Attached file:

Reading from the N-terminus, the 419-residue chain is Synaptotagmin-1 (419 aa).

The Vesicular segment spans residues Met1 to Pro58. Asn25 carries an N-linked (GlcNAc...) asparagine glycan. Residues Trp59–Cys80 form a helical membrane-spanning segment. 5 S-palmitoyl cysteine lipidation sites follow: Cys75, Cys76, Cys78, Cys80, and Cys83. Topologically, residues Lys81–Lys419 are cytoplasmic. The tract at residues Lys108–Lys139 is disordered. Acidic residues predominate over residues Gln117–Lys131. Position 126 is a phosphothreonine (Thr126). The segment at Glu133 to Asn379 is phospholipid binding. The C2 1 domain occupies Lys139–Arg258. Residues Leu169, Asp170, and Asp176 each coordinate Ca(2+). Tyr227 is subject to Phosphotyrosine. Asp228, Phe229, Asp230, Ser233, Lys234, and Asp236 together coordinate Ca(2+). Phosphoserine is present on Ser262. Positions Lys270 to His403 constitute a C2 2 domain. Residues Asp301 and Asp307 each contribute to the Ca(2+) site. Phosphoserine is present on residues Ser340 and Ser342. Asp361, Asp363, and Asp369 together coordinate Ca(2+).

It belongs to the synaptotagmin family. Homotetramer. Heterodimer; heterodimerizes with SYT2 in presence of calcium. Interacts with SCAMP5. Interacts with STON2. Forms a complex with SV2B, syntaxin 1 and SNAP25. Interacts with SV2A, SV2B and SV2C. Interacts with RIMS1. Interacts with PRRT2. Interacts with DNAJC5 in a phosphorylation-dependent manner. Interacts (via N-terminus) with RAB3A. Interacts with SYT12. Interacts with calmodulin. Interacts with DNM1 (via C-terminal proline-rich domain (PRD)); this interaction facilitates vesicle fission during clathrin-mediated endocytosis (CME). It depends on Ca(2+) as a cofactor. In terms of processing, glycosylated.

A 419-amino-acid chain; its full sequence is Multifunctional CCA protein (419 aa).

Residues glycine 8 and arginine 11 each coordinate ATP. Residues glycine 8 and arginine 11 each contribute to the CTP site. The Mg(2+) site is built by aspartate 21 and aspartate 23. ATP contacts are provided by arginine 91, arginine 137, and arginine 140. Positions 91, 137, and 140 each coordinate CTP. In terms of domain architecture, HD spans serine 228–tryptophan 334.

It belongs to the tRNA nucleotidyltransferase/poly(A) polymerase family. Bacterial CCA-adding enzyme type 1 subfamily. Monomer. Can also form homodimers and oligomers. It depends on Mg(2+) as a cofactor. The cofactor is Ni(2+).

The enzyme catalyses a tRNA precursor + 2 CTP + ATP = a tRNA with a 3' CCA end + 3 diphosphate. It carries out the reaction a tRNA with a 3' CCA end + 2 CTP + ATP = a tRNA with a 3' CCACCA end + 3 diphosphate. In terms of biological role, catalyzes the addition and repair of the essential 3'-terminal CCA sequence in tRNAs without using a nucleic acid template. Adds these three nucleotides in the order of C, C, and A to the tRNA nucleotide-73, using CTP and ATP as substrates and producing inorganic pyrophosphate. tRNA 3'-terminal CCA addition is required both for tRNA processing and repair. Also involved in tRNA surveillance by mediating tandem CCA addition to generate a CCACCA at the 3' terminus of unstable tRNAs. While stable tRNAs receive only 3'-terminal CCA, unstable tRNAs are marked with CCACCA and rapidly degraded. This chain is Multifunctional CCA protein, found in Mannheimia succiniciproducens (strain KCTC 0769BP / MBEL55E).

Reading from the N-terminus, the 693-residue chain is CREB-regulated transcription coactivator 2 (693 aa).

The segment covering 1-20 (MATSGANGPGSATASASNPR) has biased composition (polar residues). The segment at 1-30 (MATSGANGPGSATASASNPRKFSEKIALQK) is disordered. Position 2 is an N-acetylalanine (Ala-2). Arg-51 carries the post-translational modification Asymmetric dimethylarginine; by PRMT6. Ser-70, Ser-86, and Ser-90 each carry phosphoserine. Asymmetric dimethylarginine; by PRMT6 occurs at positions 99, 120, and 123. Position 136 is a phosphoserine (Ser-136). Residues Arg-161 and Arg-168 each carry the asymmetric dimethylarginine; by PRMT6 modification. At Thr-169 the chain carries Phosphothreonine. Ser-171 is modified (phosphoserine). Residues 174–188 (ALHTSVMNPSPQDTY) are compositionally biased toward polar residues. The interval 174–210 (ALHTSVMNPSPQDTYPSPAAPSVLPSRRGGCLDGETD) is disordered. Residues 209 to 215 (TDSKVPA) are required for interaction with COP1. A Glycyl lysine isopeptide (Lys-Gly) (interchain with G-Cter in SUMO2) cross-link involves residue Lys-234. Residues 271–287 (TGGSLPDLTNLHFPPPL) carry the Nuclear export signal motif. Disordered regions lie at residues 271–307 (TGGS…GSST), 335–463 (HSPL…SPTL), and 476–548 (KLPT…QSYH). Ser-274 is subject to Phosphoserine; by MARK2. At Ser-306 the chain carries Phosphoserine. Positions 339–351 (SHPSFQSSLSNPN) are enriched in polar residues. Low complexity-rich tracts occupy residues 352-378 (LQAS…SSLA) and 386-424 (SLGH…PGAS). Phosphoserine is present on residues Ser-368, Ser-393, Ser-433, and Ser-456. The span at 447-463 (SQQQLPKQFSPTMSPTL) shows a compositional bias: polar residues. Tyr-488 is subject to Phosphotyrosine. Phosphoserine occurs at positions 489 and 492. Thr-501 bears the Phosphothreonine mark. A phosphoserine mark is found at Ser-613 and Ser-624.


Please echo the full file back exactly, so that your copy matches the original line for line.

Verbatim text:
Reading from the N-terminus, the 419-residue chain is Synaptotagmin-1 (419 aa).

The Vesicular segment spans residues Met1 to Pro58. Asn25 carries an N-linked (GlcNAc...) asparagine glycan. Residues Trp59–Cys80 form a helical membrane-spanning segment. 5 S-palmitoyl cysteine lipidation sites follow: Cys75, Cys76, Cys78, Cys80, and Cys83. Topologically, residues Lys81–Lys419 are cytoplasmic. The tract at residues Lys108–Lys139 is disordered. Acidic residues predominate over residues Gln117–Lys131. Position 126 is a phosphothreonine (Thr126). The segment at Glu133 to Asn379 is phospholipid binding. The C2 1 domain occupies Lys139–Arg258. Residues Leu169, Asp170, and Asp176 each coordinate Ca(2+). Tyr227 is subject to Phosphotyrosine. Asp228, Phe229, Asp230, Ser233, Lys234, and Asp236 together coordinate Ca(2+). Phosphoserine is present on Ser262. Positions Lys270 to His403 constitute a C2 2 domain. Residues Asp301 and Asp307 each contribute to the Ca(2+) site. Phosphoserine is present on residues Ser340 and Ser342. Asp361, Asp363, and Asp369 together coordinate Ca(2+).

It belongs to the synaptotagmin family. Homotetramer. Heterodimer; heterodimerizes with SYT2 in presence of calcium. Interacts with SCAMP5. Interacts with STON2. Forms a complex with SV2B, syntaxin 1 and SNAP25. Interacts with SV2A, SV2B and SV2C. Interacts with RIMS1. Interacts with PRRT2. Interacts with DNAJC5 in a phosphorylation-dependent manner. Interacts (via N-terminus) with RAB3A. Interacts with SYT12. Interacts with calmodulin. Interacts with DNM1 (via C-terminal proline-rich domain (PRD)); this interaction facilitates vesicle fission during clathrin-mediated endocytosis (CME). It depends on Ca(2+) as a cofactor. In terms of processing, glycosylated.

A 419-amino-acid chain; its full sequence is Multifunctional CCA protein (419 aa).

Residues glycine 8 and arginine 11 each coordinate ATP. Residues glycine 8 and arginine 11 each contribute to the CTP site. The Mg(2+) site is built by aspartate 21 and aspartate 23. ATP contacts are provided by arginine 91, arginine 137, and arginine 140. Positions 91, 137, and 140 each coordinate CTP. In terms of domain architecture, HD spans serine 228–tryptophan 334.

It belongs to the tRNA nucleotidyltransferase/poly(A) polymerase family. Bacterial CCA-adding enzyme type 1 subfamily. Monomer. Can also form homodimers and oligomers. It depends on Mg(2+) as a cofactor. The cofactor is Ni(2+).

The enzyme catalyses a tRNA precursor + 2 CTP + ATP = a tRNA with a 3' CCA end + 3 diphosphate. It carries out the reaction a tRNA with a 3' CCA end + 2 CTP + ATP = a tRNA with a 3' CCACCA end + 3 diphosphate. In terms of biological role, catalyzes the addition and repair of the essential 3'-terminal CCA sequence in tRNAs without using a nucleic acid template. Adds these three nucleotides in the order of C, C, and A to the tRNA nucleotide-73, using CTP and ATP as substrates and producing inorganic pyrophosphate. tRNA 3'-terminal CCA addition is required both for tRNA processing and repair. Also involved in tRNA surveillance by mediating tandem CCA addition to generate a CCACCA at the 3' terminus of unstable tRNAs. While stable tRNAs receive only 3'-terminal CCA, unstable tRNAs are marked with CCACCA and rapidly degraded. This chain is Multifunctional CCA protein, found in Mannheimia succiniciproducens (strain KCTC 0769BP / MBEL55E).

Reading from the N-terminus, the 693-residue chain is CREB-regulated transcription coactivator 2 (693 aa).

The segment covering 1-20 (MATSGANGPGSATASASNPR) has biased composition (polar residues). The segment at 1-30 (MATSGANGPGSATASASNPRKFSEKIALQK) is disordered. Position 2 is an N-acetylalanine (Ala-2). Arg-51 carries the post-translational modification Asymmetric dimethylarginine; by PRMT6. Ser-70, Ser-86, and Ser-90 each carry phosphoserine. Asymmetric dimethylarginine; by PRMT6 occurs at positions 99, 120, and 123. Position 136 is a phosphoserine (Ser-136). Residues Arg-161 and Arg-168 each carry the asymmetric dimethylarginine; by PRMT6 modification. At Thr-169 the chain carries Phosphothreonine. Ser-171 is modified (phosphoserine). Residues 174–188 (ALHTSVMNPSPQDTY) are compositionally biased toward polar residues. The interval 174–210 (ALHTSVMNPSPQDTYPSPAAPSVLPSRRGGCLDGETD) is disordered. Residues 209 to 215 (TDSKVPA) are required for interaction with COP1. A Glycyl lysine isopeptide (Lys-Gly) (interchain with G-Cter in SUMO2) cross-link involves residue Lys-234. Residues 271–287 (TGGSLPDLTNLHFPPPL) carry the Nuclear export signal motif. Disordered regions lie at residues 271–307 (TGGS…GSST), 335–463 (HSPL…SPTL), and 476–548 (KLPT…QSYH). Ser-274 is subject to Phosphoserine; by MARK2. At Ser-306 the chain carries Phosphoserine. Positions 339–351 (SHPSFQSSLSNPN) are enriched in polar residues. Low complexity-rich tracts occupy residues 352-378 (LQAS…SSLA) and 386-424 (SLGH…PGAS). Phosphoserine is present on residues Ser-368, Ser-393, Ser-433, and Ser-456. The span at 447-463 (SQQQLPKQFSPTMSPTL) shows a compositional bias: polar residues. Tyr-488 is subject to Phosphotyrosine. Phosphoserine occurs at positions 489 and 492. Thr-501 bears the Phosphothreonine mark. A phosphoserine mark is found at Ser-613 and Ser-624.